Mark had discovered the glorious, vision giving, white tile by accident. He had been drinking alone on the one year anniversary of Mary’s departure. He had come into the bathroom to pee, but couldn’t keep his legs under him, so he had to sit. To his surprise and disgust, instead of relieving his bladder, Mark leaned forward and loosed the contents of his stomach all over his feet and the floor. The smell of regurgitated bourbon, stale pizza, and chocolate was horrific. When he sat up he noticed the flicker. One of the white tiles was haloed with a faint blue glow. Mark leaned forward, reaching out to touch it, when suddenly, the tile magically lit up like a flat screen, high definition television. That first night it played a scene from five years before. He and Mary sat at their kitchen table with their next door neighbors engaged in a game of scrabble. There was laughter, conversation, and epic friendship. Mark teased Mary for having to use the dictionary. Mary giggled and pushed him in reply.
After five minutes the tile went white again. Mark pressed it, yelled at it, banged on it; but to no avail. It was still and cold, as if nothing special had happened.
Mark awoke the next morning in the bathtub, still smelling of vomit; sure he had imagined the show.
Hoping it hadn’t been a dream, the next night he sat in the bathroom alone, waiting. To his great delight, it all happened again. This time the tile revealed he and Mary eating Chinese food and watching some stupid reality show. From her haircut Mark deduced the scene was from around six years ago.
Every night since, at 2am, Mark watched the life he had known and lost.
The clock ticked 2:01am.
Mark began to panic. What if the magic didn’t happen tonight? What if last night had been the tile’s final performance? What if the wonder had run its course? He didn’t know if he could live without his five minute replay. He began to sweat with fear. His eyes stung from the intensity of his stare. His heart raced; but Mark refused to break his focus. He glared at the tile before him, willing it to glow, demanding it glow.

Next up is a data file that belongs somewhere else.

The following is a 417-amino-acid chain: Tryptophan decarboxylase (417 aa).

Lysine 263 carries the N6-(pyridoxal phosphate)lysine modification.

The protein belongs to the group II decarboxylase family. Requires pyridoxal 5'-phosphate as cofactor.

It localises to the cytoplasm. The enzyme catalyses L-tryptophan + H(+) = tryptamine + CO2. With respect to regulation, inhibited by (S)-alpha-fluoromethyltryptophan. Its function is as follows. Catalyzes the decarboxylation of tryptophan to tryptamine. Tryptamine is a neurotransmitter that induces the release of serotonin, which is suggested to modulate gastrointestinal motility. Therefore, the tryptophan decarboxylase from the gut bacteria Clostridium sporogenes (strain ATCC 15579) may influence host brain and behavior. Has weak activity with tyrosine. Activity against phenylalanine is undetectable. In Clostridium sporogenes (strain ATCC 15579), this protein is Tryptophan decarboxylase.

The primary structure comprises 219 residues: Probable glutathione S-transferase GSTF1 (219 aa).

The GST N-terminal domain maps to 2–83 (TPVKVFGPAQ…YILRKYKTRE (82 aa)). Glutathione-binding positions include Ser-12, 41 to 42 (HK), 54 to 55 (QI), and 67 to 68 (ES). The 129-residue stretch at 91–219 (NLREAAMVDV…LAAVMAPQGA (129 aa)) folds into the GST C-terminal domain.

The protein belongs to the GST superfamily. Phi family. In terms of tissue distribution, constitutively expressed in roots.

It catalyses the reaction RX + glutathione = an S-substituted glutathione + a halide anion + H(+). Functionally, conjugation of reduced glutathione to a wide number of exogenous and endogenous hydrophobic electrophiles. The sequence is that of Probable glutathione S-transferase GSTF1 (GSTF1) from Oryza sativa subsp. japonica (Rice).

The blue halo began. At first faintly, then building strength. Mark sighed with relief. He leaned in closer for a better look.
Mary was there in the tile, sitting alone at the kitchen table, thumbing through a magazine. She glanced at the clock on the kitchen wall. She bit her nails and gave a heavy sigh. Mark wondered how he had missed her beauty those seven years. She was wearing a grey tank top and flannel, plaid, pajama pants. Her short brown hair framed her face. Her deep, sea-blue eyes sparkled. When she looked up again at the clock and bit her lower lip, Mark’s heart skipped.
He didn’t recognize this moment. Where was he? What night was this?
Mary heard someone come in the front door. She stood with a look of concerned. “Where have you been?” she asked gently, forcing her anxiety down.
“Oh no,” Mark moaned with pain. “Not this moment. Not this. Not tonight. Not now. Oh no. Oh no.” His eyes began to feel with tears. A knot formed in the top of his throat. He fought the urge the run. He knew he needed this. He needed to see it. He needed to watch.